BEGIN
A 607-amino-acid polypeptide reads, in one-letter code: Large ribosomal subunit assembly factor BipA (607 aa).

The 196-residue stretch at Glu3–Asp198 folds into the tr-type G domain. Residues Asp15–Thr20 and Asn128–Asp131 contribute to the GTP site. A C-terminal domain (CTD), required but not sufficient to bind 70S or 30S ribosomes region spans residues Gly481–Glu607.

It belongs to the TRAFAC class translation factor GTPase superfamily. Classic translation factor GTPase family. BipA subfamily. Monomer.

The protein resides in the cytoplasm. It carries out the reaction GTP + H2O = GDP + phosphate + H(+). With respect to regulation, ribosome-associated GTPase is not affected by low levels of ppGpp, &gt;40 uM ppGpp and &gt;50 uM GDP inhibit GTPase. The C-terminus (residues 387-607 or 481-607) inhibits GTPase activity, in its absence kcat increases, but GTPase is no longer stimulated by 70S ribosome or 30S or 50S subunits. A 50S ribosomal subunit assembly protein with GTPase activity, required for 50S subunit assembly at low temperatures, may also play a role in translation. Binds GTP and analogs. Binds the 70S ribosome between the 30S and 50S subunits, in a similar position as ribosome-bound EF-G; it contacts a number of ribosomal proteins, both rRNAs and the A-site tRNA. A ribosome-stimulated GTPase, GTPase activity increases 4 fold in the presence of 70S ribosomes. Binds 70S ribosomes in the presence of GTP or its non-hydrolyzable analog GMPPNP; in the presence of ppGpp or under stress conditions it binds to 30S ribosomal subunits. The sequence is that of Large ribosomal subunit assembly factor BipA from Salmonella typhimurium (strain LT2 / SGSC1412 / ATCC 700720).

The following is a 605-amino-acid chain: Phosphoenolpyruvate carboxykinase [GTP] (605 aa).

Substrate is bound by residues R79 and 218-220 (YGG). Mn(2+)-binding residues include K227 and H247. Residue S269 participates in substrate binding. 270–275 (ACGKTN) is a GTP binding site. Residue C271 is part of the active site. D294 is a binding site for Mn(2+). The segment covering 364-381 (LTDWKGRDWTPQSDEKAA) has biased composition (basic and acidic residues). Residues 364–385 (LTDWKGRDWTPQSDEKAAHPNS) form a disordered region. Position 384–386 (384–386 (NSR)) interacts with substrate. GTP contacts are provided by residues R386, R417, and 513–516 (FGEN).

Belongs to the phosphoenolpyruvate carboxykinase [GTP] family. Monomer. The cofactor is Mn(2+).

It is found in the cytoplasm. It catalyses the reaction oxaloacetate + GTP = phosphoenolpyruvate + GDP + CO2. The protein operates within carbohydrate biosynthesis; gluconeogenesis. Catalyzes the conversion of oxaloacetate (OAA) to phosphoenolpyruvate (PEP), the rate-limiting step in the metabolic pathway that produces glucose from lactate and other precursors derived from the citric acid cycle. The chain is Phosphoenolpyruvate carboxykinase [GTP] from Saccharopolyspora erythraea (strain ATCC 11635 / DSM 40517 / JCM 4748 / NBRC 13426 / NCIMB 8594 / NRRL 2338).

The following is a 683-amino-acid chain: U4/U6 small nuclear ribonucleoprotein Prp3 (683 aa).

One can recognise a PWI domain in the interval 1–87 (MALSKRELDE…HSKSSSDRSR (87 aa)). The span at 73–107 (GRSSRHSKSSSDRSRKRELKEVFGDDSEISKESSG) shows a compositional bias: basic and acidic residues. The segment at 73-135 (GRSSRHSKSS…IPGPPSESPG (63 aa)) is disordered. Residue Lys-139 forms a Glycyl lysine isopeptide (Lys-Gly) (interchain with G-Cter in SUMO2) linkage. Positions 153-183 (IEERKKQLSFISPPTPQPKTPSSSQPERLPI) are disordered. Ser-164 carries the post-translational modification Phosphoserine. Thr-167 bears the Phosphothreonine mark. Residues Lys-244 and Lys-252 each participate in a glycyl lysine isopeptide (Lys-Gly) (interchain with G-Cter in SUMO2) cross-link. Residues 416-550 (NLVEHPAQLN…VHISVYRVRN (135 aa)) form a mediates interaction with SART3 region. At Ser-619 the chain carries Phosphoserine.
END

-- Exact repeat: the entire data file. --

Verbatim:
A 607-amino-acid polypeptide reads, in one-letter code: Large ribosomal subunit assembly factor BipA (607 aa).

The 196-residue stretch at Glu3–Asp198 folds into the tr-type G domain. Residues Asp15–Thr20 and Asn128–Asp131 contribute to the GTP site. A C-terminal domain (CTD), required but not sufficient to bind 70S or 30S ribosomes region spans residues Gly481–Glu607.

It belongs to the TRAFAC class translation factor GTPase superfamily. Classic translation factor GTPase family. BipA subfamily. Monomer.

The protein resides in the cytoplasm. It carries out the reaction GTP + H2O = GDP + phosphate + H(+). With respect to regulation, ribosome-associated GTPase is not affected by low levels of ppGpp, &gt;40 uM ppGpp and &gt;50 uM GDP inhibit GTPase. The C-terminus (residues 387-607 or 481-607) inhibits GTPase activity, in its absence kcat increases, but GTPase is no longer stimulated by 70S ribosome or 30S or 50S subunits. A 50S ribosomal subunit assembly protein with GTPase activity, required for 50S subunit assembly at low temperatures, may also play a role in translation. Binds GTP and analogs. Binds the 70S ribosome between the 30S and 50S subunits, in a similar position as ribosome-bound EF-G; it contacts a number of ribosomal proteins, both rRNAs and the A-site tRNA. A ribosome-stimulated GTPase, GTPase activity increases 4 fold in the presence of 70S ribosomes. Binds 70S ribosomes in the presence of GTP or its non-hydrolyzable analog GMPPNP; in the presence of ppGpp or under stress conditions it binds to 30S ribosomal subunits. The sequence is that of Large ribosomal subunit assembly factor BipA from Salmonella typhimurium (strain LT2 / SGSC1412 / ATCC 700720).

The following is a 605-amino-acid chain: Phosphoenolpyruvate carboxykinase [GTP] (605 aa).

Substrate is bound by residues R79 and 218-220 (YGG). Mn(2+)-binding residues include K227 and H247. Residue S269 participates in substrate binding. 270–275 (ACGKTN) is a GTP binding site. Residue C271 is part of the active site. D294 is a binding site for Mn(2+). The segment covering 364-381 (LTDWKGRDWTPQSDEKAA) has biased composition (basic and acidic residues). Residues 364–385 (LTDWKGRDWTPQSDEKAAHPNS) form a disordered region. Position 384–386 (384–386 (NSR)) interacts with substrate. GTP contacts are provided by residues R386, R417, and 513–516 (FGEN).

Belongs to the phosphoenolpyruvate carboxykinase [GTP] family. Monomer. The cofactor is Mn(2+).

It is found in the cytoplasm. It catalyses the reaction oxaloacetate + GTP = phosphoenolpyruvate + GDP + CO2. The protein operates within carbohydrate biosynthesis; gluconeogenesis. Catalyzes the conversion of oxaloacetate (OAA) to phosphoenolpyruvate (PEP), the rate-limiting step in the metabolic pathway that produces glucose from lactate and other precursors derived from the citric acid cycle. The chain is Phosphoenolpyruvate carboxykinase [GTP] from Saccharopolyspora erythraea (strain ATCC 11635 / DSM 40517 / JCM 4748 / NBRC 13426 / NCIMB 8594 / NRRL 2338).

The following is a 683-amino-acid chain: U4/U6 small nuclear ribonucleoprotein Prp3 (683 aa).

One can recognise a PWI domain in the interval 1–87 (MALSKRELDE…HSKSSSDRSR (87 aa)). The span at 73–107 (GRSSRHSKSSSDRSRKRELKEVFGDDSEISKESSG) shows a compositional bias: basic and acidic residues. The segment at 73-135 (GRSSRHSKSS…IPGPPSESPG (63 aa)) is disordered. Residue Lys-139 forms a Glycyl lysine isopeptide (Lys-Gly) (interchain with G-Cter in SUMO2) linkage. Positions 153-183 (IEERKKQLSFISPPTPQPKTPSSSQPERLPI) are disordered. Ser-164 carries the post-translational modification Phosphoserine. Thr-167 bears the Phosphothreonine mark. Residues Lys-244 and Lys-252 each participate in a glycyl lysine isopeptide (Lys-Gly) (interchain with G-Cter in SUMO2) cross-link. Residues 416-550 (NLVEHPAQLN…VHISVYRVRN (135 aa)) form a mediates interaction with SART3 region. At Ser-619 the chain carries Phosphoserine.